How did Immigrants fare in the Irish Labour Market over the Great Recession?

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Title: How did Immigrants fare in the Irish Labour Market over the Great Recession?
Authors: Kelly, Elish
McGuinness, Seamus
O'Connell, Philip J.
et al.
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Date: Jul-2015
Online since: 2015-08-31T12:32:25Z
Abstract: Much research has been undertaken to study the effects of the Great Recession on overall labour market dynamics, but less is known about the impact on immigrants and how it has evolved over the business cycle. Understanding how immigrants were affected is particularly important for Ireland given the important role migrants play in the labour market. This paper attempts to fill this gap by identifying the labour market impact of the Great Recession on immigrants compared to natives and how this relationship has evolved since the downturn. In particular, we compare both groups’ likelihood of being employed and their risk of unemployment pre (2006), at the start of (2008) and during the depth of the employment crisis (2010 and 2012), and as the economy begun to recover (2014). In our analyses, we separately identify the impact of the recession on immigrants who have gained Irish citizenship through naturalisation, from those that retained their country of birth nationality. The main findings of the paper are twofold: i) The employment penalty suffered by immigrant workers, relative to native workers, increased significantly over the Irish recession and subsequent recovery. Differences in labour market outcomes between immigrants and natives were accentuated by the recession, when the employment penalty was the highest. The penalty narrowed in the recovery, although it remains higher than before the crisis; ii) The more recent evolution of the employment penalty appears to be related to a composition effect, as many refugee immigrants with weak labour market attachment became naturalised citizens during the recession. This suggests that the difficulties that some immigrants experience in the labour market would be under-estimated without taking due account of naturalisation processes, as is done in this paper for the first time in Ireland.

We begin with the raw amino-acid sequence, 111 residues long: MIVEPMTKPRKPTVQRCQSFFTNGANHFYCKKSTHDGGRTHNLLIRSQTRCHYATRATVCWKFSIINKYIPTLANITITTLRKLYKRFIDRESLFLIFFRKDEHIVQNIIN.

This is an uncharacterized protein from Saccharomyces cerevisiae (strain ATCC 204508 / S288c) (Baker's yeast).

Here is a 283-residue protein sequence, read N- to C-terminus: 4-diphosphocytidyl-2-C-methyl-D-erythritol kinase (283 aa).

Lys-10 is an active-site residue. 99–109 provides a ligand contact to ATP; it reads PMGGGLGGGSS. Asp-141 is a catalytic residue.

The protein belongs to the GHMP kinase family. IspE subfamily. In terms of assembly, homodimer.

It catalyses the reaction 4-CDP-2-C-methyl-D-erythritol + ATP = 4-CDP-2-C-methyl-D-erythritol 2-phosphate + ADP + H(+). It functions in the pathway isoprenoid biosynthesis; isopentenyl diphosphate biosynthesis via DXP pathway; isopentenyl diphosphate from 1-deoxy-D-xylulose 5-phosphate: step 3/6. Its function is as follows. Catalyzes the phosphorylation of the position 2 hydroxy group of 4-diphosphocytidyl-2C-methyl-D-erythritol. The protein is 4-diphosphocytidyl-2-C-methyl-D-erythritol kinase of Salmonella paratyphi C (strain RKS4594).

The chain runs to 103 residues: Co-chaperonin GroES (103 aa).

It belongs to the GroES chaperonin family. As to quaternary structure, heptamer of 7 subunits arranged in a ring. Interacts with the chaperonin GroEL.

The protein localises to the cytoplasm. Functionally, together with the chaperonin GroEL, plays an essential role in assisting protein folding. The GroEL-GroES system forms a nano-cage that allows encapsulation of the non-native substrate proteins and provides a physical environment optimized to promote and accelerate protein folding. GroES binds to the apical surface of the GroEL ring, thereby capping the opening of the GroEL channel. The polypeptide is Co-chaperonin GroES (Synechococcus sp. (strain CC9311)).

Type of material: Working Paper
Publisher: University College Dublin. Geary Institute for Public Policy
Series/Report no.: UCD Geary Institute For Public Policy Discussion Paper Series; WP2015/13
Copyright (published version): 2015 the Authors
Keywords: ImmigrantsBusiness cycleUnemploymentEmployment crisisNaturalisationLabour market'Great Recession'
Language: en
Status of Item: Not peer reviewed
Appears in Collections:Geary Institute Research Collection

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